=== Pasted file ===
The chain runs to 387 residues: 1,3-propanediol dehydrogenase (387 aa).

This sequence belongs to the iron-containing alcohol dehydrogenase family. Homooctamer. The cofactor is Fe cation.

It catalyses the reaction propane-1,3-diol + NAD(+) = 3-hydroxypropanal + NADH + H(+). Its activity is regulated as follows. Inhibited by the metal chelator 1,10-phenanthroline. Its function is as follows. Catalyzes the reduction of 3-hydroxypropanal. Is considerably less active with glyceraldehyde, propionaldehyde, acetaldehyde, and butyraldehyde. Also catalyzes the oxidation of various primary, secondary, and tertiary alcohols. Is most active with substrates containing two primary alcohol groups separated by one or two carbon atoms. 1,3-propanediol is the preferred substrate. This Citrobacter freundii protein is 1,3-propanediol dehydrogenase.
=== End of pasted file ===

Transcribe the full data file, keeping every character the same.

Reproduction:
The chain runs to 387 residues: 1,3-propanediol dehydrogenase (387 aa).

This sequence belongs to the iron-containing alcohol dehydrogenase family. Homooctamer. The cofactor is Fe cation.

It catalyses the reaction propane-1,3-diol + NAD(+) = 3-hydroxypropanal + NADH + H(+). Its activity is regulated as follows. Inhibited by the metal chelator 1,10-phenanthroline. Its function is as follows. Catalyzes the reduction of 3-hydroxypropanal. Is considerably less active with glyceraldehyde, propionaldehyde, acetaldehyde, and butyraldehyde. Also catalyzes the oxidation of various primary, secondary, and tertiary alcohols. Is most active with substrates containing two primary alcohol groups separated by one or two carbon atoms. 1,3-propanediol is the preferred substrate. This Citrobacter freundii protein is 1,3-propanediol dehydrogenase.